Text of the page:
Mr. Paul Thangiah is a Bangalore, India based Televangelist, Singer and the pastor of Full Assembly of God Church, Bangalore. Paul Thangiah is following the footsteps of D.G.S. Dhinakaran. After lots of screening his ministry is similar to Mr.Benny Hinn's Fraud for money and luxurious life style. In Google videos, one another promotional video of Paul Thangiah is projecting him as "James Bond of Jesus Christ". Do our God need a James Bond ?
He and his organization is making use of the media and social networking sites to grow faster and gain popularity among the nation and off course for money.
Mrs. Paul Thangiah conducted a women's leadership conference in Hyderabad,India. In that event she and her group members were luring ladies with dance and makeup shows. I don't see any spritual empowerment,but it was totally a rubbish. It was just to grab more women from the society with false hopes.
Mr.Paul Thangiah is next televangelist (Singer) Scandal in INDIA as Mr.Benny Hinn, US
For your Study:
The term “televangelist” has almost universally negative overtones. Typical responses from people who are asked what they think about televangelists include the following: dishonest, greedy, materialistic, wasteful, and scandalous. The sight of televangelists wearing overly expensive clothing and jewelry, living in ridiculously expensive homes, and driving the most luxurious of cars, has caused many people to turn away from faith in Christ. Even non-Christians can discern that the teachings and lifestyles of most televangelists are antithetical to the teachings of Jesus Christ.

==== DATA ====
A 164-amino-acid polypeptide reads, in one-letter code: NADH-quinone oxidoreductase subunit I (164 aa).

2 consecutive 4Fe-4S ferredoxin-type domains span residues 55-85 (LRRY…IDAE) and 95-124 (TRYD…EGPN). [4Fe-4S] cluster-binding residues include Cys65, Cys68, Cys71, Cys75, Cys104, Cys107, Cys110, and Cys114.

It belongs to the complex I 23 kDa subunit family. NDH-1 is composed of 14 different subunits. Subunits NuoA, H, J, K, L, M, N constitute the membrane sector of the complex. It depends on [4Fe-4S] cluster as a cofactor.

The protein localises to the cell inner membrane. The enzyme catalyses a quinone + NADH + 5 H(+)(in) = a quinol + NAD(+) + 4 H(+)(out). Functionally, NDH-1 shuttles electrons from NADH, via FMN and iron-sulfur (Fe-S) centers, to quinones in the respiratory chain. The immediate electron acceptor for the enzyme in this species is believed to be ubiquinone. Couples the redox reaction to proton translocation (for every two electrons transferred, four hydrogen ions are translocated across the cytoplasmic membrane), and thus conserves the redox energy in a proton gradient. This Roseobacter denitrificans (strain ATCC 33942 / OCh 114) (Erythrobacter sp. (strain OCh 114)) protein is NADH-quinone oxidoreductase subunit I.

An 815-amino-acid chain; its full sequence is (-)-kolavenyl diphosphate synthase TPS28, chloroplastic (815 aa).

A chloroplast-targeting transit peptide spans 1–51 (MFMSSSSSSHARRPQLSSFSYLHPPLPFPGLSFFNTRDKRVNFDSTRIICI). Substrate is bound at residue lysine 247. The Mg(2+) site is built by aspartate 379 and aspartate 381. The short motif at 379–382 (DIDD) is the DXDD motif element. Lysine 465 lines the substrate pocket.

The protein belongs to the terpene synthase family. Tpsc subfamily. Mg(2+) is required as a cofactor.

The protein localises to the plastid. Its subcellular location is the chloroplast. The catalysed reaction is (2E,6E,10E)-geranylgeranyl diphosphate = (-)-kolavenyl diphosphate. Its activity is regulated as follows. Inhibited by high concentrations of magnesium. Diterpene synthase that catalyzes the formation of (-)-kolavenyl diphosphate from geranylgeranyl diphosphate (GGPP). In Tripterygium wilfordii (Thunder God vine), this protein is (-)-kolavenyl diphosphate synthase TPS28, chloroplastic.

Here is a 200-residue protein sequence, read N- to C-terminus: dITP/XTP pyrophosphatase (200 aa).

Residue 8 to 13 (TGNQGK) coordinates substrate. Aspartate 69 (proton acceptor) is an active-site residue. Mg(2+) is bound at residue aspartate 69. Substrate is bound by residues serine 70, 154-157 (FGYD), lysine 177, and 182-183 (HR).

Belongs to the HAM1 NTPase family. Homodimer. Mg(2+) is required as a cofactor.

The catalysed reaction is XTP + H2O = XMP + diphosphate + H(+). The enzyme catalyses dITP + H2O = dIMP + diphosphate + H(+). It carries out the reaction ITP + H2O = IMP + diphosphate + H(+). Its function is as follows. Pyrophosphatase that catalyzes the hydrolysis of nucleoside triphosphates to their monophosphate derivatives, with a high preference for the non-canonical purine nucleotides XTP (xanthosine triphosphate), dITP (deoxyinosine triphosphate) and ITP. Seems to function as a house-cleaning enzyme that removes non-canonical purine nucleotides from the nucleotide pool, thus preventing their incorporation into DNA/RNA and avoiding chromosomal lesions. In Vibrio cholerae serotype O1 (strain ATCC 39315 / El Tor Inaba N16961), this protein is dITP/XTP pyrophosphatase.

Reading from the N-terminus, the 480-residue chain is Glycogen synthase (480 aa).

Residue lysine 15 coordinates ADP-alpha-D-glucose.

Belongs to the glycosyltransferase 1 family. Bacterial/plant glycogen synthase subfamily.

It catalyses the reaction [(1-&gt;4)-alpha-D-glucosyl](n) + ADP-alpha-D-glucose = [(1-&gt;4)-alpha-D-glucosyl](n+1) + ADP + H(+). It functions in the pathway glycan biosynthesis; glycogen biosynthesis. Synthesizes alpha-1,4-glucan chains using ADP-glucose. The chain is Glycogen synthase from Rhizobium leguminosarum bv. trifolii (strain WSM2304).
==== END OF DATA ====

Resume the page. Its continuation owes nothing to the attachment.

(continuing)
There is nothing inherently wrong with televangelism. Television, just like any other medium (such as radio or the internet), is simply one way to get the Gospel of Jesus Christ out into the world. There are many godly Christian leaders who use television to advance the Gospel. Television is not the cause of the problems in televangelism. The problem in televangelism is the unbiblical beliefs of many televangelists. While television itself is not the problem, it does contribute to the problem in that it is far more difficult to discern a wolf in sheep’s clothing on a television screen than it is to discern such an individual through careful, in-person investigation. Television makes it easier for a facade of godliness and life-changing ministry to be presented, when behind the scenes, all that is truly occurring is a fleecing of unsuspecting sheep.